3. Discussion and Results

3.1. Physicochemical Properties of Bistriazine Ring Derivative Wastewater after Degradation

The post-degradation pH, TN, TP, NH3–N, NO3–N, and TOC of the bistriazine ring derivative wastewater are listed in Table 2. The TN, NH3–N, NO3–N, and TOC levels were remarkably higher (p < 0.05) compared with the KB. This might have been due to the addition of C and N. The pH of T3 and the KB was significantly higher (p < 0.05) than that of T2 and T4 because the T3 tanning agent was neutral, whereas the T2 agent was acidic. The TN, NH3–N, NO3–N, and TOC levels in T2 were substantially higher (p < 0.05) compared with the other wastewater samples, which could be ascribed to the introduction of the heterocyclic compound N to the tanning agents and the huge quantity of organic matter (COD). The TP content of the T4 wastewater was significantly lower (p < 0.05) than that of T2 or T3.
Industrial wastewater has been reported to severely affect water quality due to the large amount of nitrogen and phosphorus [22,23]. As depicted in Table 1, the bistriazine-containing wastewater increased the phosphorus (P) and nitrogen (N) content, which was attributed to the high concentration of COD and NH3.

3.2. Analysis of the Structure of the Bacterial Community in the Bistriazine Ring Derivative Wastewater

3.2.1. The Alpha Diversity Analysis of Bacteria

The results of the alpha diversity analysis of the bistriazine ring derivative and KB samples are presented in Table 3. High-quality bacterial sequences with a notable sum of 1,986,686 were obtained. UPARSE software was used to trim the sequences, with a maximum of 58,522 and a minimum of 41,495 sequences in each sample, while the average sequence number was 50,009. All the high-quality readings were categorized by taxonomy (from door to genus) by default. Alpha diversity analysis showed that all the coverages of the tested samples were above 0.992, indicating that the sequencing coverage of the samples was high. Furthermore, an estimate of the bacterial community diversity was made by the Shannon and Simpson indexes, whereas the Chao index was employed to reflect the bacterial community richness, and the number of bacterial OTUs varied from 692 to 923. The Shannon bacterial community diversity index ranged from 2.757 to 3.835, whereas the Simpson and Chao bacterial community diversity indexes ranged from 0.121 to 0.233 and from 826.161 to 1154.254, respectively.
The Shannon index of the T4 wastewater was high, while the Simpson index was relatively low [24], indicating that the T4 wastewater had a high diversity of community species. It was reported in our previous study that microorganisms use non-metallic tanning agents as their carbon source, which leads to an increase in species diversity [16]. As shown in Table 1, the T4 bistriazine ring derivatives had a lower COD concentration and were more suitable for microbial metabolism and growth. When these derivatives were discharged into the wastewater, after a period of adaptation, the microorganisms might have metabolized the organic matter, resulting in an increase in the community species diversity. The index was the highest [24] in the KB as no exogenous pollutants and no bistriazine ring derivatives were introduced. Therefore, the impact on the microbial community structure was small. Although the species richness was higher, most of the microbial species showed a lower abundance due to the lack of nutrients.

3.2.2. Effect of Derivatives Containing Different Bistriazine Rings on the Bacterial Microbial Community in the Wastewater

Figure 2a,b illustrate the relative abundance of bistriazine-containing wastewater bacterial communities with respect to phylum and genera. Figure 2a shows the phylum only with abundance rates higher than 0.01%. A total of six phyla were identified and described: Firmicutes, Proteobacteria, Actinobacteria, Bacteroidetes, Chloroflexi, and Cyanobacteria. The dominance of Firmicutes and Proteobacteria was witnessed in T2, T3, T4, and KB wastewater with an average relative abundance of 77.57, 18.58, 58.47, and 32.50% and 41.69, 34.52, 62.30, and 26.76%, respectively. Previous research on the bacterial community composition in wastewater reported the dominance of Firmicutes and Proteobacteria. Xu [12] investigated six sewage treatment plants and studied their bacterial communities. This research proved that the main phyla present in the sewage water were Cyanobacteria, Bacteroidetes, Verrucomicrobia, Proteobacteria, Planctomycetes, and Firmicutes. Wang [25] found Proteobacteria, Firmicutes, Bacteroidetes, and Actinobacteria to be the main bacteria in a leather wastewater treatment plant. The abundance of Actinobacteria was low in T2 and T3 but higher in T4. Cyanobacteria was almost non-existent in T4, indicating a notable difference in the microbial community composition among the bistriazine ring derivative wastewater samples. Previous reports explained that microorganisms might consume organic matter for growth and reproduction, which can repress the growth of other bacteria [16,26] reported that the presence of Pseudomonas might repress the growth of other bacteria. These results indicate that the addition of bistriazine affects the bacterial community structure in wastewater.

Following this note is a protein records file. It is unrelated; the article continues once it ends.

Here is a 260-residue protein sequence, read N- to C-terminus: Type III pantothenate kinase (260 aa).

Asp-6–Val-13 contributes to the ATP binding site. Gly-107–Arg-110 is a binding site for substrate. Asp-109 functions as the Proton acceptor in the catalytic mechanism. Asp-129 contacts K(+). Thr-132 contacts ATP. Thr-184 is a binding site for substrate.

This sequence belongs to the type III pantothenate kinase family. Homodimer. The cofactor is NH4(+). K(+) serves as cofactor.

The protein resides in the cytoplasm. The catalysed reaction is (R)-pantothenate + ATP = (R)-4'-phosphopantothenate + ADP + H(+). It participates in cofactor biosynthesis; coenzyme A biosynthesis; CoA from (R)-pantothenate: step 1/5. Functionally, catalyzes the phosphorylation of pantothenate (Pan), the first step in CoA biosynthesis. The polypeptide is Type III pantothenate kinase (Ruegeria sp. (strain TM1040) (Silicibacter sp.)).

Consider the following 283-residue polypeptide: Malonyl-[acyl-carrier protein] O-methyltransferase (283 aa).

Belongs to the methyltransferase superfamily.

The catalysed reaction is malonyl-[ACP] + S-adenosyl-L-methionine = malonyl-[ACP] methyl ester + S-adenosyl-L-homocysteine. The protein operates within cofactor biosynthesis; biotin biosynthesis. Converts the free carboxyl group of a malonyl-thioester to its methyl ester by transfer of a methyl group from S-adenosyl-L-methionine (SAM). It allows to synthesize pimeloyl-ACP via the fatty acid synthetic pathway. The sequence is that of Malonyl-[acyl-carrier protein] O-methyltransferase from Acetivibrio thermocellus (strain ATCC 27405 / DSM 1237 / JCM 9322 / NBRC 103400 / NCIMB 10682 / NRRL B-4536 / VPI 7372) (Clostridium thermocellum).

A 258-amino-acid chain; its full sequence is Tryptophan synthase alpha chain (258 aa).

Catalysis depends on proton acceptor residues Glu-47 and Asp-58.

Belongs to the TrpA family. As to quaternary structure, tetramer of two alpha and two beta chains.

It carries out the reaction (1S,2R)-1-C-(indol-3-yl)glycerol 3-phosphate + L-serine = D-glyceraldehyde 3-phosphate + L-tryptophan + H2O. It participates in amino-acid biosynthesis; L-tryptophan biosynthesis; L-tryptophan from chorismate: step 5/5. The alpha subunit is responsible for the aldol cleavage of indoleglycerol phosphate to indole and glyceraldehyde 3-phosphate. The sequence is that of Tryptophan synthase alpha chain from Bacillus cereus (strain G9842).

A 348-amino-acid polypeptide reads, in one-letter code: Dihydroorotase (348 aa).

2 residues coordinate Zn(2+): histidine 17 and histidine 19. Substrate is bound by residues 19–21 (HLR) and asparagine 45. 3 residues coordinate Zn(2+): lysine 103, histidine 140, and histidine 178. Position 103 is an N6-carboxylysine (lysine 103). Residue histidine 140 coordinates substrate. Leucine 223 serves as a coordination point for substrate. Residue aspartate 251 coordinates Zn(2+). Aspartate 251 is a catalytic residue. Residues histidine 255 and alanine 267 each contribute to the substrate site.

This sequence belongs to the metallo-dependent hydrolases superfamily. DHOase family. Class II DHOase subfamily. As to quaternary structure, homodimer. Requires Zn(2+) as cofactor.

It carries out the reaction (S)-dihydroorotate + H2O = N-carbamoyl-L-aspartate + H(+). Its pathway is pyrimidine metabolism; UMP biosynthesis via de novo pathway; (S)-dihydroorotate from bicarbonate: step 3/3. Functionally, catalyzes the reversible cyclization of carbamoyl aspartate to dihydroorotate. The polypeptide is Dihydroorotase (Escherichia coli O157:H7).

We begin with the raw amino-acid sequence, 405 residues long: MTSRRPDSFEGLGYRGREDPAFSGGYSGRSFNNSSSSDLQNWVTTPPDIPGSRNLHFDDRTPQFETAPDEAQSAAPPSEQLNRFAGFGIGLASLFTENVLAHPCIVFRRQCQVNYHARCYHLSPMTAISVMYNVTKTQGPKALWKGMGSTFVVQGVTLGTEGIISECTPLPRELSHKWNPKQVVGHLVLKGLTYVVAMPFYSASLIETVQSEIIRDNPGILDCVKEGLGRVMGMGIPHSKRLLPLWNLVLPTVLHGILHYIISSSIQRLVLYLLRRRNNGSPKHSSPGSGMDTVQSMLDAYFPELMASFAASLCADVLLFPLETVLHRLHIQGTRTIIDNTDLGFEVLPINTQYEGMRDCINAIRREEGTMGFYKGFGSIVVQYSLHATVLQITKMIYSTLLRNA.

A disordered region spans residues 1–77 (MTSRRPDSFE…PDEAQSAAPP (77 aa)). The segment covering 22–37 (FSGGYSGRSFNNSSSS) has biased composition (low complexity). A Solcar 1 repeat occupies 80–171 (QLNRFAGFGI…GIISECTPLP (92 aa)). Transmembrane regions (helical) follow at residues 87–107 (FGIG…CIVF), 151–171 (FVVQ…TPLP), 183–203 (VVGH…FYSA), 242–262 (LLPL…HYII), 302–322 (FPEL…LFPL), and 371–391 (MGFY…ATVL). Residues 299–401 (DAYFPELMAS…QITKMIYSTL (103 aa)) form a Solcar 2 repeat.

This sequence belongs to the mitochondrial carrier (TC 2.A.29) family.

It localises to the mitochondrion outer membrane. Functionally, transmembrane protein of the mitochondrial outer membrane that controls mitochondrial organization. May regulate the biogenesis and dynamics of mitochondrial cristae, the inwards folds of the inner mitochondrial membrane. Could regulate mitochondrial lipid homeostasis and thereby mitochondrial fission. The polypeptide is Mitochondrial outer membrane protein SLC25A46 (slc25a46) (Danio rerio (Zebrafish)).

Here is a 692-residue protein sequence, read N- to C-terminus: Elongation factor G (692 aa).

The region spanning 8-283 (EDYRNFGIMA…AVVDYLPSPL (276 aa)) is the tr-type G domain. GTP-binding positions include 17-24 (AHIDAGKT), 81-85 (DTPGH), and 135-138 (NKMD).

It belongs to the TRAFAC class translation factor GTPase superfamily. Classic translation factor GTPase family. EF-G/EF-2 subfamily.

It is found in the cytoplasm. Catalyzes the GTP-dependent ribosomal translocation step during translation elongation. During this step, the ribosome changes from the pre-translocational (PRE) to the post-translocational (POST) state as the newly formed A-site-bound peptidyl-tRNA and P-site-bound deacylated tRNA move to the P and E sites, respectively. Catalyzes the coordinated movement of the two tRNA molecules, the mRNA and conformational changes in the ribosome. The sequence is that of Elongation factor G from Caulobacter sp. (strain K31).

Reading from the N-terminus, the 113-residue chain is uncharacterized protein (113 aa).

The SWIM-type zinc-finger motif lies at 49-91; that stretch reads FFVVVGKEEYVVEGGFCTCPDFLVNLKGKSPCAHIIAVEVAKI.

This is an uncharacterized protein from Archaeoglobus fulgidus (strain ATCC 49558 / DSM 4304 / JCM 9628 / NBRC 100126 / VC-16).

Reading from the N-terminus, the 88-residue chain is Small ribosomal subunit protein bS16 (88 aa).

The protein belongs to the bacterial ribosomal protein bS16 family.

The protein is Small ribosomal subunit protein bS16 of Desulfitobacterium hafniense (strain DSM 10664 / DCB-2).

Bacterial genera with a higher abundance (<0.01%) are shown in Figure 2b. In all, 24 genera were identified, and the type and quantity changed according to the different types of bistriazine ring derivatives. Notably, T4 had virtually no unclassified species, whereas the T2, T3, and KB populations ranged from 22.29 to 43.46%.
In T2, the dominant genera were Clostridium sensu stricto (9.93%), Turicibacter (9.59%), Pseudomonas (4.66%), Intestinibacter (4.43%), and Acinetobacter (3.93%). In T3, the abundance of Turicibacter and Clostridium sensu stricto decreased significantly, while that of Acidocella and Bacillus increased. The dominant bacterial genera were Acidocella (18.33%), Turicibacter (6.48%), Clostridium sensu stricto (6.45%), and Bacillus (3.37%). In T4, the dominant genera changed to Trichococcus (36.26%), Aeromonas (13.02%), Pseudomonas (3.38%), and Tolumonas (3.37%). In KB, Lactococcus (23.58%), Clostridium sensu stricto (4.64%), Turicibacter (4.14%), Raoultella (3.81%), Acinetobacter (3.31%), and Pseudomonas (3.21%) were dominant.